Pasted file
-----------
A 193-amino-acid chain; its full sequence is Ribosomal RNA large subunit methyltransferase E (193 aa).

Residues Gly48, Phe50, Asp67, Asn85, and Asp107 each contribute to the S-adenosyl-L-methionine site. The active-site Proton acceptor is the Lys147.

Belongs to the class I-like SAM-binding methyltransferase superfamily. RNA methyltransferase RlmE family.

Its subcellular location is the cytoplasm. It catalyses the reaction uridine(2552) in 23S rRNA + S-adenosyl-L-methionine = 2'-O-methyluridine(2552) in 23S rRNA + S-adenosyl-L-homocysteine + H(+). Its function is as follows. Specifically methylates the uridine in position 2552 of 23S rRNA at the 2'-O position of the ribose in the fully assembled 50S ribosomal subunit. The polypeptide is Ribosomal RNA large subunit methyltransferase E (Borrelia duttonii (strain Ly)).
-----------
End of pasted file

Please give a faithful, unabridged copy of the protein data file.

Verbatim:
A 193-amino-acid chain; its full sequence is Ribosomal RNA large subunit methyltransferase E (193 aa).

Residues Gly48, Phe50, Asp67, Asn85, and Asp107 each contribute to the S-adenosyl-L-methionine site. The active-site Proton acceptor is the Lys147.

Belongs to the class I-like SAM-binding methyltransferase superfamily. RNA methyltransferase RlmE family.

Its subcellular location is the cytoplasm. It catalyses the reaction uridine(2552) in 23S rRNA + S-adenosyl-L-methionine = 2'-O-methyluridine(2552) in 23S rRNA + S-adenosyl-L-homocysteine + H(+). Its function is as follows. Specifically methylates the uridine in position 2552 of 23S rRNA at the 2'-O position of the ribose in the fully assembled 50S ribosomal subunit. The polypeptide is Ribosomal RNA large subunit methyltransferase E (Borrelia duttonii (strain Ly)).